R-2. Recettear: An Item Shop's Tale (1/13)
The most amazing thing about this game is that, despite it being pretty impressively popular considering its budget, there've been almost no attempts to copy it in the seven years since it released, and none that I'm aware of were successful. Moonlighter and, to a lesser extent, Mineko's Night Market look like they might be the answer later this year, but that was an insane gap even if they launch on time.
It's all the more remarkable because, functionally speaking, Recettear isn't even a great implementation of the item shop simulator idea. With the exception of the cheap-*** little girls, even cheaper evil fairy, and the snake-oil salesman, haggling pretty much consists of setting your price to 120% for regular items, 240% for popular items, and 50% when buying. Placement of items within your shop and the decorations you put up seem to have an effect, but the game doesn't even attempt to explain how that works, and with all the other RNG systems laid on top of that, deducing it on your own would take an eternity.
And that's an eternity you don't have, because Recettear is structured around 5 debt repayments at the end of each of 5 weeks. To meet those payments, you need to make a minimum of about $800,000 from a starting capital of $1,000. The game is loaded with systems that could be fun to poke apart, character vignettes that, in defiance of genre expectations, are actually decently written, and even surprisingly fun dungeon crawls. But the game's punishing time constraints and absurd growth expectations punish you for taking the time to explore any of that.
The game insists otherwise, of course, but much like its claim that buying low and selling high will work, that just isn't true. The fundamental problem is that, despite how many times the game says "capitalism". the economy this game runs on is the stuff of madness. Prices for two poorly defined classes of items will swing up by 150% or down by 70% four times a day, but the prices you pay your suppliers move by maybe a third of that. The result is that buying low is nonsense - you'll lose money selling immediately, and you'll barely make more than you would've before when it recovers, which could take ages if the RNG is in a bad mood. More problematically, it makes buying high a practically guaranteed path to riches - a 20% markup on something that has more than doubled in resale price still leaves you with about a 100% margin, and you can squeak out a profit even if you have the bad luck to see the price fall back down before you can sell. You might have time to explore more side content if you give up and start playing this way earlier, but speculation simulation still isn't very fun.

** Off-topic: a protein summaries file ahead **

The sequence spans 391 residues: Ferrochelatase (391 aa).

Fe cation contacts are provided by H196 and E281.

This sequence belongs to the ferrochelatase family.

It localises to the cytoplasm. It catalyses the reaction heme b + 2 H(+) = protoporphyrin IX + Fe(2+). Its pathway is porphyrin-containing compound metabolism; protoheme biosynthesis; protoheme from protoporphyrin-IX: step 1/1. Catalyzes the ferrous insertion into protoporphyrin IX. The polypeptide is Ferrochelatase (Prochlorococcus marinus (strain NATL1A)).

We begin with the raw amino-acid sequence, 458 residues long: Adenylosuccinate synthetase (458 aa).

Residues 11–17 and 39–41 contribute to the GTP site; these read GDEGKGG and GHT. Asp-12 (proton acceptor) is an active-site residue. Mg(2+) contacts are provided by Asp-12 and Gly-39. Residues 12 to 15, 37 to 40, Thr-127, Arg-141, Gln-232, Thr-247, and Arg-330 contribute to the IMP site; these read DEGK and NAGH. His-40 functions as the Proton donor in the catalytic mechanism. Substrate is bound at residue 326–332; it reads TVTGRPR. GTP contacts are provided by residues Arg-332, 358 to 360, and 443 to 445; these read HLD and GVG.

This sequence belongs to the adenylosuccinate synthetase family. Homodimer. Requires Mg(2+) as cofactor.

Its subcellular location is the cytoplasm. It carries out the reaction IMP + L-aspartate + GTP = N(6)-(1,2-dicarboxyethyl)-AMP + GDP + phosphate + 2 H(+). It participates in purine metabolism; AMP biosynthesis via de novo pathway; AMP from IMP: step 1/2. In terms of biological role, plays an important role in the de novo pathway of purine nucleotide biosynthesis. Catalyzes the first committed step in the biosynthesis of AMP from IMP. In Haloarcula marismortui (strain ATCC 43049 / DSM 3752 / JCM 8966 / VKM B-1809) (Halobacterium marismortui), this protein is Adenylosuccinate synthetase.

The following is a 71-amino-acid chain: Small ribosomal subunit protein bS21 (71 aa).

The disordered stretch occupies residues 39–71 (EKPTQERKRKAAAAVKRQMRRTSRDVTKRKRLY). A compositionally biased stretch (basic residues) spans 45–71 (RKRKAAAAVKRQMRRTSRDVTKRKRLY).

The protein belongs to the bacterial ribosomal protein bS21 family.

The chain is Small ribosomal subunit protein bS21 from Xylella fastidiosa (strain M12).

Which is a shame, but it still has an oddly compelling core loop, and the side content is fun when you either find time for it or in post game when there are no deadlines. It's a pretty good game with a ton of room for improvement, basically.
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